Before we can even process the acquittal of the murder of Philando Castile, we hear about another murder of a Black person by the police occupation forces. This time. the victim, Charleena Lyles, is a Black woman who also was five months’ pregnant.
Again, there is anger, confusion and calls for justice from the Black community of Seattle, where the latest killing took place. Many might remember that it was in Seattle where two members of the local Black community attempted to call out the racist and hypocritical liberal white community during a visit by Bernie Sanders. The Black activists were subsequently shouted down by a majority of Bernie’s supporters. One of the issues that the activists wanted to raise was the repressive, heavy-handed tactics of the Seattle Police Department.
Some have argued that this rash of killings of Black people caught on video or reported by dozens of witnesses is nothing new, that the images of police choking, shooting and beating poor Black and working-class people is now more visible because of technological innovations that make it easier to capture these images. They are partially right.
Some suggest that Black communities are an internal colony in the US separated into enclaves of economic exploitation and social degradation by visible and often invisible social and economic processes. The police have played the role not of protectors of the unrealized human rights of Black people but as occupation forces. In those occupied zones of repression, everyone knows that the police operate from a different script than the ones presented in the cop shows that permeate popular entertainment culture in the U.S. In those shows, the police are presented as heroic forces battling the forces of evil, which sometimes causes them to see the law and the rights of individuals as impediments. For many viewers, brutality and other practices are forgiven and even supported because the police are supposedly dealing with the irrational and evil forces that lurk in the bowels of the barrios and ghettos in the imagination of the public.
It was perfectly plausible for far too many white people in the U.S. that a wounded Mike Brown, already shot and running away from Darren Wilson, the cop who would eventually murder Michael, would then turn around and run back at Wilson, who claims he had no other choice but to annihilate Michael in a hail of bullets, killing this “demon” as Wilson described him. And unfortunately, many whites will find a way to understand how Charleena Lyles, who called the police to report a burglary, would then find herself dead at the hands of the police she herself called.
But the psychopathology of white supremacy is not the focus here. The concern here is with why some Black people still don’t have a grasped the new conditions that we find ourselves in— that Black people don’t understand that there will never be justice even if the most outrageous killings of Black people by the police ceased. Why? Because incarceration, police killings, beatings, charging our children as adults and locking them away for decades, all of these are inherent in the logic of repression that has always characterized the relationship between the U.S. racist settler-state and Black people.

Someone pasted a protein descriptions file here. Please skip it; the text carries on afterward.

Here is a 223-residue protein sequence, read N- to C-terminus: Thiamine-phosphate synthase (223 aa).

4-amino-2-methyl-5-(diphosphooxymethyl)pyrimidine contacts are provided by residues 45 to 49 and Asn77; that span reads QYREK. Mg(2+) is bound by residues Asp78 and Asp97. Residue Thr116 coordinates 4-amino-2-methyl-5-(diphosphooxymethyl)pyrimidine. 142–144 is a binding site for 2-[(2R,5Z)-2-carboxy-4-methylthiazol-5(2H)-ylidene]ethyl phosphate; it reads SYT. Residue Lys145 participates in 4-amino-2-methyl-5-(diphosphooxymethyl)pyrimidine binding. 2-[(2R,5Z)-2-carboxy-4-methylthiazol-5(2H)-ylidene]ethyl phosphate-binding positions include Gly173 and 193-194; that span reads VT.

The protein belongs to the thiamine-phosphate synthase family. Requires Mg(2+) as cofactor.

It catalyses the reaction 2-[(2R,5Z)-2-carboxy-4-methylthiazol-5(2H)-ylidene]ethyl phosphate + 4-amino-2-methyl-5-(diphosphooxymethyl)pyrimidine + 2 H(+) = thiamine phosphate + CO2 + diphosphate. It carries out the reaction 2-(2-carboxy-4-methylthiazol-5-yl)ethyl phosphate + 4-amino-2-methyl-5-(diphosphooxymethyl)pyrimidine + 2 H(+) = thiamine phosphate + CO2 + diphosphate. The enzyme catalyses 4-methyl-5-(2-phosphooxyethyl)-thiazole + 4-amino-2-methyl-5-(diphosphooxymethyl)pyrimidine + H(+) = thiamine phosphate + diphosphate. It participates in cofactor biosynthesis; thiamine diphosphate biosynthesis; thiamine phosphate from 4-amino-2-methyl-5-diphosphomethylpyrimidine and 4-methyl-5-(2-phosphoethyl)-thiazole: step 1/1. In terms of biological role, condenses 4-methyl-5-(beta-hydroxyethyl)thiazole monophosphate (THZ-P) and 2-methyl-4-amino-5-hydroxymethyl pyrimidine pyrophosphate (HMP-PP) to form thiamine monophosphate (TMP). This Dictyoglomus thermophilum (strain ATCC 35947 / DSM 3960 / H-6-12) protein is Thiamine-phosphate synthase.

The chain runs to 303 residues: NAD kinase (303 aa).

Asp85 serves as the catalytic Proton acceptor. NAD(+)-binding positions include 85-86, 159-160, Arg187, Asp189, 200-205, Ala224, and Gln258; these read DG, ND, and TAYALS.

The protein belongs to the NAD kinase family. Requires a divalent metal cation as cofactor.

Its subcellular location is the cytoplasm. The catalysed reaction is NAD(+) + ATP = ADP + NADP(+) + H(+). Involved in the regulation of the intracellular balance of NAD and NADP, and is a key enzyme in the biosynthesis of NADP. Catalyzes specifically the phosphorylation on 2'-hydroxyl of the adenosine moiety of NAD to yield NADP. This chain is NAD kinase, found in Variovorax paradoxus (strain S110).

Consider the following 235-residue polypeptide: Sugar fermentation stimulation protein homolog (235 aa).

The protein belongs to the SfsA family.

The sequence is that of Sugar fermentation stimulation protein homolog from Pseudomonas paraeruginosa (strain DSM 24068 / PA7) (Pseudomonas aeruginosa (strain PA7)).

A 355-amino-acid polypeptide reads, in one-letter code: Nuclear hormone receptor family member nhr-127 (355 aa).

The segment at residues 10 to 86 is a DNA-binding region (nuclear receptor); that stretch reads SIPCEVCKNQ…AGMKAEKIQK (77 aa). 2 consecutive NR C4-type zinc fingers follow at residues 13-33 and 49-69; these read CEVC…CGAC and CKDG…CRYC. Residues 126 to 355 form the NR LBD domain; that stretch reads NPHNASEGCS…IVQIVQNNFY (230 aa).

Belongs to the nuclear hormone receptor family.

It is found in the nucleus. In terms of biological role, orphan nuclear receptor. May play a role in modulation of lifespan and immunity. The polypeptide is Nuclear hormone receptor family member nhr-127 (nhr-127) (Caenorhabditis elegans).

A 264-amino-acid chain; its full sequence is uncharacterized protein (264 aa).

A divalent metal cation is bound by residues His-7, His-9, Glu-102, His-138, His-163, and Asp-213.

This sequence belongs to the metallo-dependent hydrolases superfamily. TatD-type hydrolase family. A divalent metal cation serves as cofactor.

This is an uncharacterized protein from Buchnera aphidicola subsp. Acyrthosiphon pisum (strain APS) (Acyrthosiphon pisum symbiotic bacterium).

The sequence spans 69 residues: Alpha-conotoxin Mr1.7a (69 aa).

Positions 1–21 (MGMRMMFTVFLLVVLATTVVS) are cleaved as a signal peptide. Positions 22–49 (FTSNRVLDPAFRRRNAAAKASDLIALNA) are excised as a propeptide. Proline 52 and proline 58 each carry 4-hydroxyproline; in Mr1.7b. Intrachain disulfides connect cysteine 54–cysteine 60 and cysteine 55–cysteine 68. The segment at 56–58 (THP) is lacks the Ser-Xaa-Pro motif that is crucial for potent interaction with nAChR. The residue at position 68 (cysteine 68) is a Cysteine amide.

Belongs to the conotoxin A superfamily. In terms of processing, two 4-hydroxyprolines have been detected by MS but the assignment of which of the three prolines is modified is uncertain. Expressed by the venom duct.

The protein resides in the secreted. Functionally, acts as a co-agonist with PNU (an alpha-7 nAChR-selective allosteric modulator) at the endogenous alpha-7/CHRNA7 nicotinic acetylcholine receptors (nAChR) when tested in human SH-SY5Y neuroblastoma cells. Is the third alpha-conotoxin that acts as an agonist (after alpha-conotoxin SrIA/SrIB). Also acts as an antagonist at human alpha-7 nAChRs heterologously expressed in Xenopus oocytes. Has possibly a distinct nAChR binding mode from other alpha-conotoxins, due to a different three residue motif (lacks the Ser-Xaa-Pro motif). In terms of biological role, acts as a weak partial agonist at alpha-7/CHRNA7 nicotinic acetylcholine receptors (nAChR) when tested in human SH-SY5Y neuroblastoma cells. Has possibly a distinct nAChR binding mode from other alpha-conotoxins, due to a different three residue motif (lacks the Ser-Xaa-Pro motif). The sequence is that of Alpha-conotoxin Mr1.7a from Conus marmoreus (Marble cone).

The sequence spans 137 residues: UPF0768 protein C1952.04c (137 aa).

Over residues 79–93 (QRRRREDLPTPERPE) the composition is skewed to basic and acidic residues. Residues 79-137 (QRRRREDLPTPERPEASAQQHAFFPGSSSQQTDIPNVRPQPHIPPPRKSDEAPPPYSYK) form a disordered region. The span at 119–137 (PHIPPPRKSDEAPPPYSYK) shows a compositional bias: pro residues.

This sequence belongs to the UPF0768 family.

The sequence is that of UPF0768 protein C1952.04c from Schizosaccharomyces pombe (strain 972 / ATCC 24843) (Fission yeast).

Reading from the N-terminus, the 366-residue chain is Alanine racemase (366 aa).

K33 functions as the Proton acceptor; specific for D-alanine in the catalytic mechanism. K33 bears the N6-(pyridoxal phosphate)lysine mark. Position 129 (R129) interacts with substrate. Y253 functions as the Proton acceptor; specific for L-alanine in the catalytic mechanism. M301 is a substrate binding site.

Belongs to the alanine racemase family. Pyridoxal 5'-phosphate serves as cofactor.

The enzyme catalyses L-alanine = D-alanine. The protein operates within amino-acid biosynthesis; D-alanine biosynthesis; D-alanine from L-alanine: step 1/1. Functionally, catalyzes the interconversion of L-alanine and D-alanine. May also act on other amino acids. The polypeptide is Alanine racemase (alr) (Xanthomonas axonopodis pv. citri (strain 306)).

In other words, if Black people really want this to stop, we have to come to the difficult conclusion, for some, that the settler-colonial, capitalist, white supremacist state and society is the enemy of Black people and most oppressed people in the world. This concept is difficult for many because it means that Black people can no longer deny the fact that we are not equal members of this society, that we are seen as the enemy and that our lives, concerns, perspectives, history and desires for the future are of no concern to the rulers of this state and for vast numbers of ordinary whites.
That is why Charleena Lyles joins Mike Brown, Sandra Bland, Tamir Rice, John Crawford and Philando Castile, just to name a few of our people victimized in the prime of their lives by the protectors of white power wearing police uniforms.
She will not be the last.
The logic of neoliberal capitalism has transformed our communities and peoples into a sector of the U.S. population that is no longer needed. This new reality buttressed by white supremacist ideology that is unable to see the equal value of non-European (white) life has created a precarious situation for Black people, more precarious, than at any other period in U.S. history.
African (Black) people are a peaceful people and believe in justice. But there can be no peace without justice. For as long as our people are under attack, as long as our fundamental collective human rights are not recognized, as long as we don’t have the ability to determine our own collective fate, we will resist, we will fight and we will create the conditions to make sure that the war being waged against us will not continue to be a one-sided conflict.
The essence of the People(s)-Centered Human Rights framework is that the oppressed have a right to resist, the right to self-determination and the right to use whatever means necessary to protect and realize those fundamental rights.
Charleena, we will say your name and the names of all who have fallen as we deliver the final death-blow against this organized barbarism known as the U.S.
Ajamu Baraka is the national organizer of the Black Alliance for Peace and was the 2016 candidate for vice president on the Green Party ticket. He is an editor and contributing columnist for the Black Agenda Report and contributing columnist for Counterpunch magazine. His latest publications include contributions to Killing Trayvons: An Anthology of American Violence (Counterpunch Books, 2014), Imagine: Living in a Socialist USA (HarperCollins, 2014) and Claim No Easy Victories: The Legacy of Amilcar Cabral ( CODESRIA, 2013). He can be reached at www.AjamuBaraka.com